A team of biological anthropologists and archaeologists from Kyushu University and the University of Montana has broken new ground in our understanding on the practice of intentional cranial modification, a practice found in many ancient civilizations around the world.

publication in one moreThe team reports that the Hirota people, who lived on the southern Japanese island of Tanegashima around the 3rd to 7th centuries AD, also participated in the practice. Furthermore, the study found no significant differences in cranial modification between the sexes, indicating that both men and women intentionally practiced cranial modification.

Cranial modification is a form of body modification where a person’s head is bashed or bound, usually at a young age, to permanently deform the skull. The practice even predates written history, and researchers believe it was performed to show group affiliation or to display social status.

“One location in Japan that has long been associated with cranial deformities is the Hirota site on the Japanese island of Tanegashima in Kagoshima Prefecture. It is a mass burial site of the Hirota people who lived there during the late Yayoi period , around the 3rd century BC, until the Kofun period, between the 5th and 7th centuries BC.” Noriko Seguchi of the Faculty of Social and Cultural Studies of Kyushu University, who led the study, explains. “The site was excavated from 1957 to 1959 and again from 2005 to 2006. From the initial excavations, we found remains of cranial deformities characterized by the small head and flattened back of the skull, particularly the posterior parts of the occipital bone and parietal Found. Bones.”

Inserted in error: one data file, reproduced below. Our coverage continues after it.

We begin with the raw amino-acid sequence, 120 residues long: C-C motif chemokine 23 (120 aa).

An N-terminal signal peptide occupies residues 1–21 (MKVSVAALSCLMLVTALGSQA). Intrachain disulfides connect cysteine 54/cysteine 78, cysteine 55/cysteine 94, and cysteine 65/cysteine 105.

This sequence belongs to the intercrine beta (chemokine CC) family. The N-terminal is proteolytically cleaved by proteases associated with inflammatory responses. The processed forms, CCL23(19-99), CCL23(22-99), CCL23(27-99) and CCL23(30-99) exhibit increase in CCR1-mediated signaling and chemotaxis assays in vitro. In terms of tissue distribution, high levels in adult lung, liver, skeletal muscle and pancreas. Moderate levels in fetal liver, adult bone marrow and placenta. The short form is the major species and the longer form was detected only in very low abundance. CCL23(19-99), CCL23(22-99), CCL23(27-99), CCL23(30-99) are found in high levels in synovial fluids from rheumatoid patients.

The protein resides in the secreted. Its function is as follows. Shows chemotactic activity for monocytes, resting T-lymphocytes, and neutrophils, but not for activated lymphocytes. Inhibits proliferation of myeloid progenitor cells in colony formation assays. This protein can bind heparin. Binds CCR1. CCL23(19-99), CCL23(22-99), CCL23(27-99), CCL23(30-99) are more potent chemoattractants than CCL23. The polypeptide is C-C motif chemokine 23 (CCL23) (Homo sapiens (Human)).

However, while the site provided an ideal opportunity to study the phenomenon, it was unclear whether these cranial modifications were intentional, or simply the unintended result of other habits.

To conduct the study, the research group employed a hybrid approach, using 2D images to analyze the shape of skull outlines, as well as 3D scans of their surface. The group also compared crania data from other archeological sites in Japan, such as the Doigahama Yayoi people in western Yamaguchi, and the Kyushu Island Jōmon people, who were hunter-gatherer predecessors of the Yayoi people. As well as making a visual assessment of skull morphology, the team collected all this data and statistically analyzed the contours and shapes between the skulls.

Seguchi continues, “Our results revealed distinct cranial morphology and significant statistical variability between Hirota individuals from Kyushu Island Jōmon and Doigahama Yayoi specimens.” “The presence of a flattened back of the skull, which is characterized by changes in the occipital bone, as well as depressions in the parts of the skull that join the bones together, especially the sagittal and lambdoidal sutures, strongly suggest intentional cranial modification.” “

The motivations behind this practice are unclear, but researchers speculate that the Hirota people mutilated their skulls to preserve group identity and potentially facilitate long-distance trade of shellfish, as found at the site. This is supported by the archaeological evidence found.

Seguchi concluded, “Our findings contribute significantly to our understanding of the practice of intentional cranial modification in ancient societies.” “We hope that further investigation in this area will provide additional information about the social and cultural significance of this practice in East Asia and the world.”

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